First, persons who have been retaliatorily terminated for reasons which violate the state's public policy may maintain a tort cause of action in wrongful discharge against their employers. See Tameny v. Atlantic Richfield Company, 27 Cal.3d 167, 164 Cal.Rptr. 839, 610 P.2d 1330 (1980) (plaintiff states a cause of action in wrongful discharge where he alleges that he was terminated because of his refusal to participate in an illegal scheme to fix retail gasoline prices); Petermann v. International Brotherhood of Teamsters, 174 Cal.App.2d 184, 344 P.2d 25 (1959) (discharge of an employee who refused to commit perjury at the insistence of his employer found to be contrary to public policy); Hentzel v. Singer Company, 138 Cal.App.3d 290, 188 Cal. Rptr. 159 (1982) (employee discharged for protesting hazardous working conditions states a claim within the rule of Tameny and Petermann).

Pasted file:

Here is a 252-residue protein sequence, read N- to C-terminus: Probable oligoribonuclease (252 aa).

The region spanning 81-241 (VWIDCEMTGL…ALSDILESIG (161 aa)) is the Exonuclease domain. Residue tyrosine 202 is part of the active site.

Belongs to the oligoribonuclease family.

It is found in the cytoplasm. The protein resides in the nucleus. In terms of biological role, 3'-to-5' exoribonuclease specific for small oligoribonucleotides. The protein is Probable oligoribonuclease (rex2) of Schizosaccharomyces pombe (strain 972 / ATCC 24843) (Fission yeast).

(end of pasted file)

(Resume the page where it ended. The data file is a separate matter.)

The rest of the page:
A second branch of the "wrongful discharge" doctrine arises where an employee is terminated in violation of the implied in law covenant of good faith and fair dealing. A defendant breaches the implied covenant of good faith and fair dealing found in all contracts where an employee is discharged without just cause, but instead for "extra contractual reasons," and considerations of the plaintiff's job longevity, the "`common law of the job'" (as, for instance, expressed by the employer's written employment policies), or the existence of separate consideration limit the employer's right to fire to instances "`for cause or with economic consideration.'" Cleary v. American Airlines, Inc., 111 Cal.App.3d 443, 455, 168 Cal.Rptr. 722 (1980) (citation omitted); see also Crossen v. Foremost-McKesson, Inc., 537 F.Supp. 1076, 1078 (N.D.Cal.1982). While the California Supreme Court has failed to specifically pass on this formulation of the tort of wrongful discharge, it has indicated that it views the appellate cases so holding with favor. See Tameny, 27 Cal.3d at 179 n. 12, 164 Cal.Rptr. 839, 610 P.2d 1330; see also Seamans Direct Buying Service, Inc. v. Standard Oil Co., 36 Cal.3d 752, 769 n. 6 (1984).